• Vitality huddle. Conversion to an electronic health record system has many advantages, but Shadyside staff found it also has a negative: isolation. As nurses spent more using computers to provide and receive information, they spent less time with each other. The result was a perceived loss of collegiality.

    To build up camaraderie, a Shadyside TCAB unit inaugurated the "vitality huddle"—a brief, informal staff gathering to forge personal relationships. Signaled by the unit call system, the nurses gathered most mornings about 9:30 for 10 to 15 minutes of interaction.

    It was not a "meeting," and the topic was never clinical. Indeed, sometimes the huddle was nothing more than unstructured socializing. Other times there was a specific topic for discussion—What is your favorite movie? What is your favorite sports team? Or the huddle might be devoted to a quick game like this one: Each nurse reveals three pieces of personal information—two that are true, and one that is false. The others guess which is which.

    At one huddle, a nurse included among his three revelations that he had been a national pinball champion—a statement that his colleagues immediately identified as false. In fact, it was true. The rule: Keep it light.
  • Supplies in the room. Based on observation, Shadyside TCAB team members found that nurses were spending approximately 16 to 18 hours per week walking to and from utility rooms in search of patient care supplies.

    In response, the hospital equipped each patient room with a storage cabinet for gauze, tape, bedpans, slippers and other everyday supply items—15 to 20 in all. The move saved 832 nurse hours per year, UPMC staff told RWJF.
  • Red, yellow, green board. This simple device allowed nurses to designate their current workload status, signaling colleagues and managers when they needed help and when they could help others.

    Every two hours each nurse placed a colored dot on a central board-red meaning the nurse was swamped and needed assistance, yellow indicating the nurse needed an hour to catch up and green meaning available to help others. Use of the board spread through the UPMC system, eventually evolving into an electronic format.

In addition to specific TCAB innovations, the underlying TCAB approach spread across Shadyside, according to Minnier. Noting that in 2010 Shadyside was recognized as a Magnet® hospital by the American Nurse Credentialing Center, she says:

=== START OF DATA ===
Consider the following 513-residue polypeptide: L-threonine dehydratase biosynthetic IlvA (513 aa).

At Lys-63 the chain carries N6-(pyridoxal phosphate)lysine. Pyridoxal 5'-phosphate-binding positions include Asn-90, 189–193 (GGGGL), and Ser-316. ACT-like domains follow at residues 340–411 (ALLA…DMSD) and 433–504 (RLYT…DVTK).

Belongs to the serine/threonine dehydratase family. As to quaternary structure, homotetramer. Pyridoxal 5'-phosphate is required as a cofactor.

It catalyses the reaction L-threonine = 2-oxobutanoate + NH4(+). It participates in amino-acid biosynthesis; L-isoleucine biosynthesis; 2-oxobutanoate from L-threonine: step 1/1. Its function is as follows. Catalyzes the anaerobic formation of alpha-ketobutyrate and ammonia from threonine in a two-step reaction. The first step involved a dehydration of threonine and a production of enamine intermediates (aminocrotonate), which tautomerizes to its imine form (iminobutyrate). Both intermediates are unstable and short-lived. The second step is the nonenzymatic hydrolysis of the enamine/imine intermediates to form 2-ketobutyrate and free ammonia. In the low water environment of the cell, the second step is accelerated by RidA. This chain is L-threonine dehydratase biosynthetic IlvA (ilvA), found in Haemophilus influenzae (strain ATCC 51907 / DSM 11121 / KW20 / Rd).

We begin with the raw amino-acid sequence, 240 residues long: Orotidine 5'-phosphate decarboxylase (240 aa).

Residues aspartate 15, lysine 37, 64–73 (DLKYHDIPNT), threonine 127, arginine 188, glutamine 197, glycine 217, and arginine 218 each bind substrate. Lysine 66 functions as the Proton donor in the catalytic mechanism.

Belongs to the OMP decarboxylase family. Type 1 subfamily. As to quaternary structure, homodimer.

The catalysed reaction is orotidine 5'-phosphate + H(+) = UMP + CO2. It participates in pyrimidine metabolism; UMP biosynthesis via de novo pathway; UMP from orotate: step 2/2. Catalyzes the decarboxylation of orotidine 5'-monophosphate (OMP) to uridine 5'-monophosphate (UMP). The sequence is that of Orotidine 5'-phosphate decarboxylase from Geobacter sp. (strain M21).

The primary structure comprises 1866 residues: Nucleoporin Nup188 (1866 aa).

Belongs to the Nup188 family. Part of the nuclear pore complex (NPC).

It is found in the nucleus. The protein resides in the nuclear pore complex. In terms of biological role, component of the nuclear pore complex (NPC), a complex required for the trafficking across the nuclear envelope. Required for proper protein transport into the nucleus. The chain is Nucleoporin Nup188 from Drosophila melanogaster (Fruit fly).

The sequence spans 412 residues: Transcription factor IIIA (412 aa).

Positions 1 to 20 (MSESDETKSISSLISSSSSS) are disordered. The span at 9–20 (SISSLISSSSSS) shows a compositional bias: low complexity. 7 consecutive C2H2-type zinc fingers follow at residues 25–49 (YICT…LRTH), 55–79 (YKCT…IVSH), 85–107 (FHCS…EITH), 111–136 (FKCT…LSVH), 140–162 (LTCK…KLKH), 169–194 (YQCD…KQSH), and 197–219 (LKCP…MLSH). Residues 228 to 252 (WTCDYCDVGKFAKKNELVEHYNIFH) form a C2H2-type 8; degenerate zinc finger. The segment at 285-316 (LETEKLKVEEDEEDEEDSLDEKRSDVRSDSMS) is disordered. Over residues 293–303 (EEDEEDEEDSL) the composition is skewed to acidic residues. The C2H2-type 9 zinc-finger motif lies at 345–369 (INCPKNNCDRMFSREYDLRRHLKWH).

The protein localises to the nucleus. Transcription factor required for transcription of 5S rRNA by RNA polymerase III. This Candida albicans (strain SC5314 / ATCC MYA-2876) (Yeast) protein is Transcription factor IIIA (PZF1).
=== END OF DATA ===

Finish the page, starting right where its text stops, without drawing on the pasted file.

"They built their entire Magnet preparation journey around the methodology and approach that we used with TCAB. So [TCAB] not only sustained itself as a methodology in nursing; it really became a methodology of the organization. It's become how they do business."

Lesson learned. Shadyside differed from some of the other TCAB pilot sites in that the work was supported by two staff members from the UPMC quality improvement (QI) department. It was their job, explains Minnier, to help the TCAB unit nurses test their proposed changes and track the outcomes.

The lesson, says Minnier, is that front-line nurses are already overburdened and cannot be expected to take on the testing process without additional resources. That might be staff from the organization's QI department, or it might be a unit nurse partially relieved of regular patient responsibilities. Either way, there must be paid time devoted to the effort, says Minnier.

"You can't deliver sustainable, long-term quality improvement and safety improvement without some degree of infrastructure dedicated to the work," she says. "And the amount you have will be a very strong predictor, in my opinion, of the change and the sustainability of that change."

RWJF perspective. "Nurses are a powerful source for improving the quality of care in a hospital," says Susan B. Hassmiller, Ph.D., R.N., RWJF senior adviser for nursing and a key architect of the TCAB initiative.

"TCAB allows front-line nurses who work in a stressful environment surrounded by sick patients to become empowered to create solutions that allow them [nurses] to spend more time at the bedside."

Developed in 2003 by RWJF in collaboration with the Institute for Healthcare Improvement, TCAB had three pilot phases, the last ending in 2008. RWJF and the American Organization of Nurse Executives have since helped disseminate the TCAB model nationally. It is part of RWJF's Aligning Forces for Quality program, and a separately funded TCAB project is active in New Jersey.